There's nothing like a fresh tomato, picked right off the vine. The flavor is at its peak, and it's full of important nutrients. Because of regional weather differences, fresh produce often has to be shipped long distances. While tomatoes may be in season in California in January or February, that's still winter in Boston, so many items must be picked before they have fully matured. In the case of tomatoes, this greatly limits their flavor, color and texture, rendering them pretty tasteless and bland by the time they reach the market. If left to grow on the vine, tomatoes produce ethylene which kickstarts the maturation process that, when complete, produces a delicious fresh fruit.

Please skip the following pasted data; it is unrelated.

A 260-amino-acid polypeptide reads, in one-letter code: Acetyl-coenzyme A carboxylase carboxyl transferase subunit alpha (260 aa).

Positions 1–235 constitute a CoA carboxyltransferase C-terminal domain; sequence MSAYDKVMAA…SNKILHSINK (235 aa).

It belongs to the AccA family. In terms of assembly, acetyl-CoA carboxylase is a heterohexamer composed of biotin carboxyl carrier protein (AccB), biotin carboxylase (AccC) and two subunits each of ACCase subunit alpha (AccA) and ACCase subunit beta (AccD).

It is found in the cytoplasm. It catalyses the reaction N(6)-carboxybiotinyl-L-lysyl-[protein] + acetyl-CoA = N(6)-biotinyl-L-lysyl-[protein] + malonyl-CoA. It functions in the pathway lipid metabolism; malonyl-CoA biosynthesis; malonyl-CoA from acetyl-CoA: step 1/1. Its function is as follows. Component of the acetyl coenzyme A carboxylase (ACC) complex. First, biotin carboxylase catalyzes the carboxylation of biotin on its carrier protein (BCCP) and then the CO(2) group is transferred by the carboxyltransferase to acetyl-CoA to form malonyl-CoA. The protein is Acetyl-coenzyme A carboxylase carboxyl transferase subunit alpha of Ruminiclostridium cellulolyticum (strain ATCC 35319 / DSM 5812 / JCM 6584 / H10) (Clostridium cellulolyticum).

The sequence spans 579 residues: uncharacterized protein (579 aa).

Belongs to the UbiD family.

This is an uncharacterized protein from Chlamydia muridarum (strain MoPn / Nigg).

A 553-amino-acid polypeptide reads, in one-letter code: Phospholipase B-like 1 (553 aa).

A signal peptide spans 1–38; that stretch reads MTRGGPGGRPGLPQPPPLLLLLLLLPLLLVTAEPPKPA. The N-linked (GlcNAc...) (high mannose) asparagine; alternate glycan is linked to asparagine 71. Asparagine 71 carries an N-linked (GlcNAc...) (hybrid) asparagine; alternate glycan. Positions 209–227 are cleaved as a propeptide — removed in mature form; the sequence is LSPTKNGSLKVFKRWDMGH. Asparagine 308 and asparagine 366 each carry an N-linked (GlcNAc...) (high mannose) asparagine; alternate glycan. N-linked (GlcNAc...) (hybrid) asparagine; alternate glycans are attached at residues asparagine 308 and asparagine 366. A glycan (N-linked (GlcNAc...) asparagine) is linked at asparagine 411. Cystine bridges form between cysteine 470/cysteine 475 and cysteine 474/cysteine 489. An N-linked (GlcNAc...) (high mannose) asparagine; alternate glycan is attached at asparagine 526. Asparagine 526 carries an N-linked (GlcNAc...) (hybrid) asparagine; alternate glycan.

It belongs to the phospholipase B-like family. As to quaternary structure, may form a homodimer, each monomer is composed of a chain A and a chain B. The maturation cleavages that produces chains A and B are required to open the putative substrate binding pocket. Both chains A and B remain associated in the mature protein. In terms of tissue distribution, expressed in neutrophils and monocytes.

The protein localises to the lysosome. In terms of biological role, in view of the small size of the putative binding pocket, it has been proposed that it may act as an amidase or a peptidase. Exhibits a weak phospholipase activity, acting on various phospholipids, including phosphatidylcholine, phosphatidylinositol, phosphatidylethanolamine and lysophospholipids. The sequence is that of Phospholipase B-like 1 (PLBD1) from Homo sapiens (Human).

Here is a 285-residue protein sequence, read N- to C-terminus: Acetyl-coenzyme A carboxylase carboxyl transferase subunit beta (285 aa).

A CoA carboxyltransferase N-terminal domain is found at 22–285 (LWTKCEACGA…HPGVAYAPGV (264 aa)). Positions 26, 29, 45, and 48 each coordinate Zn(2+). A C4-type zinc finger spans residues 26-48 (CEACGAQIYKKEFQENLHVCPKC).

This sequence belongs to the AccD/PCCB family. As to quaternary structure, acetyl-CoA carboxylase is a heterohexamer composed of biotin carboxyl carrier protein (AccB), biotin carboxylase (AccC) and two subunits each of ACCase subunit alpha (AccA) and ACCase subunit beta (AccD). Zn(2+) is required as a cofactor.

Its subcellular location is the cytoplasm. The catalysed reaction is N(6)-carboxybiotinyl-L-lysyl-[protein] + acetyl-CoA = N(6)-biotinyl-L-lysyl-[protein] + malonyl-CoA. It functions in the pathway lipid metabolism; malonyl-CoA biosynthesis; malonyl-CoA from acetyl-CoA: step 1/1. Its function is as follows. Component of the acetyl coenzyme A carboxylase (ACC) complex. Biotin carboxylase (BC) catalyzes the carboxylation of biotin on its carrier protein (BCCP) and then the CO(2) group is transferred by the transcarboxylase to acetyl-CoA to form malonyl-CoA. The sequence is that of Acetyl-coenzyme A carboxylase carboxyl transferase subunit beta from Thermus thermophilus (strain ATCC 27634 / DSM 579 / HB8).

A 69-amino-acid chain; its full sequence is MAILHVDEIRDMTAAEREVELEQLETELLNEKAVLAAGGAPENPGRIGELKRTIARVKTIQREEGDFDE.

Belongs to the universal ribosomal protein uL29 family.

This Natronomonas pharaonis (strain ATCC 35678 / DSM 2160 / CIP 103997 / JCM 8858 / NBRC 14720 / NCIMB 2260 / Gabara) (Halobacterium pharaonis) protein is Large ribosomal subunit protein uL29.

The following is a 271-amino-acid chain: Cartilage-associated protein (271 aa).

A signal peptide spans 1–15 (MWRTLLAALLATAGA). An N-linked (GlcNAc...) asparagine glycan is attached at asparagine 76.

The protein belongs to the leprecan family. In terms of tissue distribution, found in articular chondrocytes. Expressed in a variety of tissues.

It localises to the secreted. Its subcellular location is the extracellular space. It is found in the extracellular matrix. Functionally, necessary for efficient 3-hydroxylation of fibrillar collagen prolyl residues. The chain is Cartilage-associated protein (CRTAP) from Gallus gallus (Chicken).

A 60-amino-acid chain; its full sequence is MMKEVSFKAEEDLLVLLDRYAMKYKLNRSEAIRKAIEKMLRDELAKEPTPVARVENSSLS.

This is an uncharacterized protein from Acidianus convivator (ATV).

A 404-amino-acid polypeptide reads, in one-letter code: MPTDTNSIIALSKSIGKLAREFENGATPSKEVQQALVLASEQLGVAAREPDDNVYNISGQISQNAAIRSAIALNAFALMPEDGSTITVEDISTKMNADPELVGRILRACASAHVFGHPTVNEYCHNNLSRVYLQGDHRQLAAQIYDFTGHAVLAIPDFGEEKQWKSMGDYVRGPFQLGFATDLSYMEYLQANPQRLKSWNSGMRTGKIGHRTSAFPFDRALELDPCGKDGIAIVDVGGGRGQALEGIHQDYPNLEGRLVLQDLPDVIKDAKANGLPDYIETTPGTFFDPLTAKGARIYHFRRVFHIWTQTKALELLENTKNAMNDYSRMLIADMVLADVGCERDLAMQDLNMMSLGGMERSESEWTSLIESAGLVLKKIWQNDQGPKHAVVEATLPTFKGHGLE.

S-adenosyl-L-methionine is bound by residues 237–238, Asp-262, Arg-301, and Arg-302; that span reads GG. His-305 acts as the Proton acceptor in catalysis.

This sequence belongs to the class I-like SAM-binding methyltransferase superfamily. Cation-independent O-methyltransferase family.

Tomato growers however had to find a variety that could survive long shipping times and they did, however the chemical catalyst set in motion by the ethylene was the price they paid, with this hardier shipping variety that ripens in the store having much less ethylene. Genetic sequencing of the tomato genome, along with taste tests and research has yielded some good information. Growers now know which molecules and genes make the best varieties in terms of taste and shipping stability so hopefully this will mean tastier 'maters in stores. Could this be called better shopping through chemistry?